Thursday, June 23, 2011

The History of 1220 Vine Street

After taking The Queen City Underground Tour tour with American Legacy Tours, I was curious about their new store location, 1218-1220 Vine Street which is shared with A Tavola. So I had to do some digging...

Before redevelopment. Credit: 3CDC
After. Photo credit: panoramio user BDRUF

The story starts with the 1850 Census and the Glossner family. Charles and Daniel Glossner emigrated from Germany and in 1850 they are operating a coffee house in Cincinnati.

In 1853, Charles and Daniel Glossner have a brewery at 436 Vine Street. (This address is the same as 1220 Vine Street after a city-wide renumbering in 1895). This continues at this location until 1864, when Adam Belz and Fred Noelp took over the brewery and added a saloon. In 1865, Ludwig Schwind was operating the saloon while Belz and Noelp continued the brewery. Belz was involved in the business until 1870. Fred Noelp continued it until 1874.

It seems by 1875, the brewery stopped but the saloon was continued by Henry Hildebrandt (1874-1877), Fridolin Schumann (1878-1886, restaurant and concert hall), William Peter (1887-1895), A. St. Lorenz (1897-1898, he named it The Casino), Herman Pfitzenreiter (1899-1900, named Cafe Cincinnatus), and Louis Marks (1901-1910, The Casino Concert Hall).

1887 Sanborn Fire Map showing Wm. Peter's Beer Garden that spanned from Vine to Jackson Streets
I found this interesting. In 1900 the following organizations listed their meeting place as 1220 Vine Street:
DEUTSCHE THEATER GESELLSCHAFT, meets at 1220 Vine.
DEUTSCHER DEMOKRATISCHER CLUB, meets every Tuesday evening at 1220 Vine.
DEUTSCHER LITERARISCHER KLUB. meets every Wednesday evening at 1220 Vine
LIEDERKRANZ GESANGVEREIN. Meets every Friday evening at 1220 Vine
SCHLARAFFIA CINCINNATIA. meets every Saturday at 1220 Vine.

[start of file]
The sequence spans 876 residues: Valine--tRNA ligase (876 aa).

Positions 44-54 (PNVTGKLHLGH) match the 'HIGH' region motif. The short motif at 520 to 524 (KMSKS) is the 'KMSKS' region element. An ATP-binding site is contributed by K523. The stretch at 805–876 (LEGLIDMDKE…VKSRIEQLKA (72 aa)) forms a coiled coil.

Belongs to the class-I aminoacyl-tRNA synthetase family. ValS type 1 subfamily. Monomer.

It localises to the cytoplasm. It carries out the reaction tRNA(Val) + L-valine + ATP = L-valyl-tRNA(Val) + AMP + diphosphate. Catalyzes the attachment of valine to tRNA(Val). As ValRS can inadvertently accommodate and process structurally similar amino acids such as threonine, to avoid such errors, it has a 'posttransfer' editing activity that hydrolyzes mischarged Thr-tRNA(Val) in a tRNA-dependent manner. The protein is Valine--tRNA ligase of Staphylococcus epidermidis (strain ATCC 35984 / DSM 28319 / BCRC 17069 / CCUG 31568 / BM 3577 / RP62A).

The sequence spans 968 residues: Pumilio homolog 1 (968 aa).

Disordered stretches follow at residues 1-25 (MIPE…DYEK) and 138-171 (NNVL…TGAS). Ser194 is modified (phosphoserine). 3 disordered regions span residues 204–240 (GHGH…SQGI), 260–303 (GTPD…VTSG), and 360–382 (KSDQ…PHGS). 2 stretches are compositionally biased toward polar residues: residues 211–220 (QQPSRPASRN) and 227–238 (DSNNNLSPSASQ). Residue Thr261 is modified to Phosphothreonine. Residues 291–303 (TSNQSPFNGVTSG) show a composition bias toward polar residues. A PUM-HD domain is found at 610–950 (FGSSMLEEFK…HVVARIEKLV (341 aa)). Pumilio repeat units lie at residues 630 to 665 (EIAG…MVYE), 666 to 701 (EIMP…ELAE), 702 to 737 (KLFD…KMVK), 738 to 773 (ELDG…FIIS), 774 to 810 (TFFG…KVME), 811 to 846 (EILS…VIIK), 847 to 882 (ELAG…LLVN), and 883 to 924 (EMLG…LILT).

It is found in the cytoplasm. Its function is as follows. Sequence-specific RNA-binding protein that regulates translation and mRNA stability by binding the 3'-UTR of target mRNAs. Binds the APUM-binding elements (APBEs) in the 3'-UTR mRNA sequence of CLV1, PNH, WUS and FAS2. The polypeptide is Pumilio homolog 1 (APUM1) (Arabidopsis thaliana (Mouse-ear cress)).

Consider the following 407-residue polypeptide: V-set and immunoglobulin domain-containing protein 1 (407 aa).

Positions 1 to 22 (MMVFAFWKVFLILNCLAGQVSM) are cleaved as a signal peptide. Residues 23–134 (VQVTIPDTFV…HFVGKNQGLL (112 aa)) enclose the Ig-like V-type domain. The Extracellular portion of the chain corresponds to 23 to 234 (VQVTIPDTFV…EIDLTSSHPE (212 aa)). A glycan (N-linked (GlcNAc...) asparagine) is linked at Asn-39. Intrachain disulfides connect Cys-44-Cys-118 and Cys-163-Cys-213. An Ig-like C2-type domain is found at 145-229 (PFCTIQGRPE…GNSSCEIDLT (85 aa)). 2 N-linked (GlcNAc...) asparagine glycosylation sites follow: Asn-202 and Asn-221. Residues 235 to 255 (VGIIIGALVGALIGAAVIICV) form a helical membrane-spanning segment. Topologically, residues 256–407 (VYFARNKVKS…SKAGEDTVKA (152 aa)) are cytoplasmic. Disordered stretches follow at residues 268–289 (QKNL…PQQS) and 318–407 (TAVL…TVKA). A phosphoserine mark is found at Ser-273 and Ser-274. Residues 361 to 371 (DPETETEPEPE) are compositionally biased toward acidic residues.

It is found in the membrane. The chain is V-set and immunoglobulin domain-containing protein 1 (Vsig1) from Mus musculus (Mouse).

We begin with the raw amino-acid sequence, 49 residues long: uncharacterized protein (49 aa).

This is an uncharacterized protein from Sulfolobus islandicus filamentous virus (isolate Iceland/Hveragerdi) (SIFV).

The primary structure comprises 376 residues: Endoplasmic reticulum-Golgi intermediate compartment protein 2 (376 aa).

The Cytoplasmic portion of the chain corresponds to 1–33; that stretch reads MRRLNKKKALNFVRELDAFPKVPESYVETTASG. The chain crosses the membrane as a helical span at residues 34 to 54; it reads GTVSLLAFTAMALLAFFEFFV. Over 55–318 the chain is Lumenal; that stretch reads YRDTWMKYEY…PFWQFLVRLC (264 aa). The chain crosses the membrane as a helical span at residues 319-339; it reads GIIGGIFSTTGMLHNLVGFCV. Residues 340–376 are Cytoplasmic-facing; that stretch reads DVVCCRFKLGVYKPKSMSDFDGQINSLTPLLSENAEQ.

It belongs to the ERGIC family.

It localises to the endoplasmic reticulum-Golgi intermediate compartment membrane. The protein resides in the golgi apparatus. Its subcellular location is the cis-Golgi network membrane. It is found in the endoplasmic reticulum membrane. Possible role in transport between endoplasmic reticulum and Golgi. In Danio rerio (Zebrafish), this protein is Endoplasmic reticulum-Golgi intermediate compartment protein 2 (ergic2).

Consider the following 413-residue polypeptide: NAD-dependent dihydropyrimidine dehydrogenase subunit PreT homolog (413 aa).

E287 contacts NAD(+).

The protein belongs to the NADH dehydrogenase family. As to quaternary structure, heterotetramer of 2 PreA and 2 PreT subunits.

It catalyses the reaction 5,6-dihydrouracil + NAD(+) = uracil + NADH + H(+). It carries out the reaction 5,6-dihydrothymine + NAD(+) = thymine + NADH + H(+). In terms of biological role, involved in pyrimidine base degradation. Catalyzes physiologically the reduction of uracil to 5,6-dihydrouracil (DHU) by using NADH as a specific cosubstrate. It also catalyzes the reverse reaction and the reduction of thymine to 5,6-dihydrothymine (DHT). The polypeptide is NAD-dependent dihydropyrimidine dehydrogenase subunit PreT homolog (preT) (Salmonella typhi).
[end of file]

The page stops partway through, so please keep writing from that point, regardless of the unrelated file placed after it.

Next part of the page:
A new use was found for the building in 1911, as Voss, Miller & Co., a furniture and dealer of "carpets, oil cloths & etc.". From 1915 to 1921, they switched to stoves and tinware.
From 1922 until 1951, the building was used for a variety of things and found itself vacant for a few years.

1922

Furniture

Dine-Schabell Co (The) 1220 Vine

1923

1220 Vacant

1924

1220 McDonald Jas & Sons Co (The) plumbers' supplies

1925

Attorney

Huseman Albert A 1220 Vine

Building Materials

Evendale Lumber, Millwork & Builders Supplies Inc 1220 Vine

Civil Engineers and Surveyors

Schmidt John G 1220 Vine

Consuls, Foreign

Huseman Albert A consul for Germany 1220 Vine

1926-27 until 1931-1932

1220 Vacant

1932-1933 until 1936
Harry Miller

1220 Mlller Bros Wall Paper Co 

1947, 1949, 1951

Edw Berman, Furniture

With more digging at the recorders office, I might be able to better date the building. I am not able to see the Hamilton County Auditor records for this building since it has been tied together with 1214 Vine Street to create the Duveneck Flats

Makes you wonder what other history lies under those many buildings and empty lots in Over-the-Rhine? Like what was at 1221 Vine Street which is now a parking lot? See my next blog post!

3 comments:

  1. Fantastic post. This sort of research is critical to OTR's future. The buildings are beautiful and historic but the stories behind them have power beyond measure. Imagine if every block of OTR had a history to it that everyone new. OTR's preservation and development would carry new meaning if that were the case.

    Thanks so much!

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  2. I live in this building and I can't thank you enough for this post. My wife, daughter and I moved to OTR in March and love it.

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  3. Thanks for putting up this blog. It's fantastic. I have records of some of my distant family working at this place in the 1850s while it was a saloon/coffee house. Keep up the great work.

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